My First Ekphrastic Poem

Claude Monet 1840-1926
By Laurie Epps

I confess, when I went to Paris to live there in my teen years, I didn't know a lot about art. I loved it though, and something about it resonated with me on a basic and intrinsic level. Almost instinctually, I knew what I liked, and what I didn't like. Often, this response was much different or even opposite of looking at an art book in school.

While in Paris, I fell in love with Claude Monet. I'll never forget the day I saw one of his paintings at the Jeu de Paume in Paris. I stopped in my tracks and was struck with awe. I think I sat in front of one of his famous japanese footbridge and water lily kind of paintings for three-four hours. That really short changed my time for the rest of my visit!

Later, of course, I learned that he was the cornerstone artist of the Impressionist movement. My response to it was so abrupt because the impressionists were masters at capturing light, or a response to light in a profound way. They illuminated that first impression your eye thinks it sees without altering the way that they wish it would be, or the way it is in the concrete world. 

Naturally, when my poetry teacher said to write a ekphrastic poem, I deliberately looked for a painting from my beloved Claude Monet. I hope my interpretation makes legacy more vivid.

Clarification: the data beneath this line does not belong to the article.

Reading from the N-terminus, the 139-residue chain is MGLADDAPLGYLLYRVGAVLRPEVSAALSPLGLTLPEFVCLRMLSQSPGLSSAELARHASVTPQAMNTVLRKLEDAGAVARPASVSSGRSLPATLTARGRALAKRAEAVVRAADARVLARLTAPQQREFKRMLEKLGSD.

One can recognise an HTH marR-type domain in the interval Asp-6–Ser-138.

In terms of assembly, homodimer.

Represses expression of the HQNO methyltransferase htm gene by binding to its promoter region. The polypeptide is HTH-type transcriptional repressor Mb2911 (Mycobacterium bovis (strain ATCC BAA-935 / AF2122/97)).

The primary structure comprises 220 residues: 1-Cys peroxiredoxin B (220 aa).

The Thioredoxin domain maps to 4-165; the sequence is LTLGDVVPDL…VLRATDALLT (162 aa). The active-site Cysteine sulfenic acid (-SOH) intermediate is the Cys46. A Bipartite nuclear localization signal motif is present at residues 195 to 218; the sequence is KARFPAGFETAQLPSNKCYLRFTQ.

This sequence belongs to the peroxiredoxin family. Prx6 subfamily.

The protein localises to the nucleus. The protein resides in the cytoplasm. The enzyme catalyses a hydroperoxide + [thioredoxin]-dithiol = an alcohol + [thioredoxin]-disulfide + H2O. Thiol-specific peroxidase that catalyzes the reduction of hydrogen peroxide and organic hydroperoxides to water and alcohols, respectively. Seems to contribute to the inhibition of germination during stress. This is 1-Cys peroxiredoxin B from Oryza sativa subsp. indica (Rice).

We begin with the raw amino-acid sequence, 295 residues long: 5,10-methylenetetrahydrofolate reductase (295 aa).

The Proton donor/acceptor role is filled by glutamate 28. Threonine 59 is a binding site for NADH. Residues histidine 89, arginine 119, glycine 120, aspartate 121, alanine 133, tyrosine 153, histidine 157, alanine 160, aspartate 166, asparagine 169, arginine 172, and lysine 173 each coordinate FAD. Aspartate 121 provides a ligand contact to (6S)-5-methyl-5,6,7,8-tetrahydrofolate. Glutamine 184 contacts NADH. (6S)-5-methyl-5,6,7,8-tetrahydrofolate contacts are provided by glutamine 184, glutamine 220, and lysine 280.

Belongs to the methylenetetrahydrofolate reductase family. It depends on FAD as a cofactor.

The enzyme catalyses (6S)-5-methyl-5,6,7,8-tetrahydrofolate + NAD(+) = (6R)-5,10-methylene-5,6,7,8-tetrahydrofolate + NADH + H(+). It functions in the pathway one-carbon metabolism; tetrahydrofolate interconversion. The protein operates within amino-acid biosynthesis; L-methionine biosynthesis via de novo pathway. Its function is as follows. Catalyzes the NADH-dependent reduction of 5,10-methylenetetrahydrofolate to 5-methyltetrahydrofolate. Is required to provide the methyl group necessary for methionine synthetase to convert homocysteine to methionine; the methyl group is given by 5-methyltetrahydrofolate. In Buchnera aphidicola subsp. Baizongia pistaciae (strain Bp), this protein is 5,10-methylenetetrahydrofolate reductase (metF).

The Magpie, Winter 1868-1869
Magpie by Claude Monet

In the cool. Crisp morning air
I saw a magpie sitting there
While drinking my morning coffee, he
Seemed to be singing just for me
Not on a ledge, nor in a tree
Across the yard, on top ladder stair
His proud song carries across the wintry air

The golden hue of morning light
A crescendo of cream, gold, and white
Creating linear shadows there
From trunks to trees, to magpie’s stare
All lines leading magpie to me
Though shadows are merely void of light
Their contrast is to our delight
So, please magpie, call with your trill
The cacophony of senses is my thrill

Laurie Epps is a senior at Anderson University majoring in Creative Writing. Already Laurie is most published as a feature article writer, essayist, and poet. A seeker of beauty and world traveler, Laurie hopes to grow into a career in travel writing illuminating the many stories that make us human despite our differences. Currently, Laurie also has a Monday Morning Book Club column dedicated to writers everywhere.

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